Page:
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In order to avoid an X rating, 40 minutes of gay S&M footage was rumored to be cut and destroyed from Cruising (1980). Inspired by the mythology of this controversial film, filmmakers James Franco and Travis Mathews collaborate to imagine their own lost footage. Amid the backdrop of a frenzied film set actor Val Lauren reluctantly agrees to take the lead in the film. Val is repeatedly forced to negotiate his boundaries during scenes on and "off camera," as unsimulated gay sex happens around him. The film itself is constructed as a play with boundaries remaining queer in subject and form. As much a film about filmmaking as it is about an exploration of sexual and creative freedom, "Interior. Leather Bar." defies easy categorization.Written by
Disingenuous twaddle from those who weren't there.
"Interior. Leather Bar" shouldn't have been made. It didn't need to be made. Only the reigning poseur king of "art" filmaking James Franco and his idiot director friend Travis Mathews would have thrown this sixty minute hairball up on any screen.
Yes, William Friedkin's "Cruising" was controversial. The bad press it received before and after being made and released effectively killed it. It was pretty much forgotten by everyone, even those gay men who arrived in the life long after it was made and rejected. The stories that sprang up around "Cruising" are more interesting than the film itself, i.e. the crowds of LGBT activists picketing and disrupting the actual filming, the disclaimer Friedkin was forced to add to the credit sequences which stated the film was not a blanket condemnation of the entire gay community, and the "lost" sex scenes filmed at actual NYC leather bars. As it is now known, there never were explicit sex scenes filmed. It's an urban legend.
"Interior.Leather Bar" is a sham from beginning to end. Nothing looks correct, the music is wrong, and let's not get started on the eyeshadow being applied to the men in their borrowed leather gear. Franco and Mathews simply wanted to make an "important statement" buried under gay porn so they hitched their exploitation horse to an antique cart full of actors (both gay and straight) who were never actually there during the leather heydays of the late 70s. Everyone is acting and discussing their motivations in the spaces between filming. You know there's going to be trouble when the camera searches actor Val Lauren (who's pretending to be Al Pacino) driving to the shoot and listening to his phone messages. The first call from his wife or girlfriend establishes his heterosexuality and the second is from an unknown man who dismisses Lauren's decision to appear in "Franco's f*ggot movie". Lauren agonizes for an hour about the sex that may or not happen and tries to find his inner Pacino. He can't find it and comes across as both whiny and pretentious, as if his involvement in this project is beneath him.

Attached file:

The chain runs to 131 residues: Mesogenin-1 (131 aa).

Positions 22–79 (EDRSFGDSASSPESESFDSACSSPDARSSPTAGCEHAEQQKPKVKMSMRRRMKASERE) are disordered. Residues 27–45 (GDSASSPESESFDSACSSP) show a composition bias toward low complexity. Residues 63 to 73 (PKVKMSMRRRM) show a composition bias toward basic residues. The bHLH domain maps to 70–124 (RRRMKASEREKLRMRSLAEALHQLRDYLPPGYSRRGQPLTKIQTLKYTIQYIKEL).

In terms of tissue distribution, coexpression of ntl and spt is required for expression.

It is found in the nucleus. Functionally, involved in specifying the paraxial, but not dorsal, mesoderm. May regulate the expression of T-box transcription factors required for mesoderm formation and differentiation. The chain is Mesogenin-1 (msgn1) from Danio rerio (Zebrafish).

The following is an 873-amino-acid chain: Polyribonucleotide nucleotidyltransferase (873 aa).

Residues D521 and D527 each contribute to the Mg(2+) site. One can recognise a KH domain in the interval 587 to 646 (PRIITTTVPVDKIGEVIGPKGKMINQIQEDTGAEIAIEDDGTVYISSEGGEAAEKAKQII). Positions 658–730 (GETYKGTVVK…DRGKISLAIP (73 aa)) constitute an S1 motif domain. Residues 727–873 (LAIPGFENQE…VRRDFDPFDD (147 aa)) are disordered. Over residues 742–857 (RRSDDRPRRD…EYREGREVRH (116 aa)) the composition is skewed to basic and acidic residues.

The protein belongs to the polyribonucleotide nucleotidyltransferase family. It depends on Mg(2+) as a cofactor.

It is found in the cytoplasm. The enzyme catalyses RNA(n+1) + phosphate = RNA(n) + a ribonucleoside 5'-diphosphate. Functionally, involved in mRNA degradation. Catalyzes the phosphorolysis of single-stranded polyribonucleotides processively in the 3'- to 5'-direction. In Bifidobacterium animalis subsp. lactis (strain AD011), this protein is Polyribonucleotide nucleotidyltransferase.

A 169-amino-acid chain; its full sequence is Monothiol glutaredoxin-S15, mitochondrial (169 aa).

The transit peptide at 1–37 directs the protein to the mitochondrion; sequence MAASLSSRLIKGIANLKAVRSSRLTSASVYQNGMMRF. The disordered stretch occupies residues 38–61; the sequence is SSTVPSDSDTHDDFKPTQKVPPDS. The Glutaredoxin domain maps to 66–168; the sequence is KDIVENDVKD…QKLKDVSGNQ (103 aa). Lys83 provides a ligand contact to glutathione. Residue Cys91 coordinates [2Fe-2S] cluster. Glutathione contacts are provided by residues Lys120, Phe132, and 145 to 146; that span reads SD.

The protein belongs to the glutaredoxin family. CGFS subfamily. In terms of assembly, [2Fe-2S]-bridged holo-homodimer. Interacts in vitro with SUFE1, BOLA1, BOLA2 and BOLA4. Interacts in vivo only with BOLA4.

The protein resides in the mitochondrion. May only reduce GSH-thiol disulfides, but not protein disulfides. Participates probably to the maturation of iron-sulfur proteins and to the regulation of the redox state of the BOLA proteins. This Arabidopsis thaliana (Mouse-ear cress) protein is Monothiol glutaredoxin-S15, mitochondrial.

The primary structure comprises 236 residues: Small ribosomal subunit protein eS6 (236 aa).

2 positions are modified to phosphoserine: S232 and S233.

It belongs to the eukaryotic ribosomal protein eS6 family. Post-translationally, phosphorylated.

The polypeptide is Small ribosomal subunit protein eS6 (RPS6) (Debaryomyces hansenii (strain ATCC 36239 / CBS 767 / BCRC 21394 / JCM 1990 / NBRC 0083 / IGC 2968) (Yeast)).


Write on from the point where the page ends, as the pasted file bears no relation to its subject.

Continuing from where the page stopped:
Leather bars are a dying institution. Their function was derailed by the AIDS crisis and more recently by the tsunami of "normalization" for LGBT people over the past decades. The raw acting out of men who played games without rules has been traded for SUVs, parenting, and PTA meetings once a month. Franco's soggy pretend leathermen can all be found waiting tables at any West Hollywood restaurants. The exposure and decline of the leather and backroom world began with "Cruising" and deserves a better, more fitting eulogy than this stupid mess. Two stars for the exposed dicks and at least one actor who actually looks like he stepped out of the 70s onto the floor of the Mineshaft NYC.
This ridiculous twaddle was made only to pad the resumes of Franco and Mathews, who think they're really saying something about sexual freedom. It's disingenuous in the extreme and not worth losing an hour of your life to view it.
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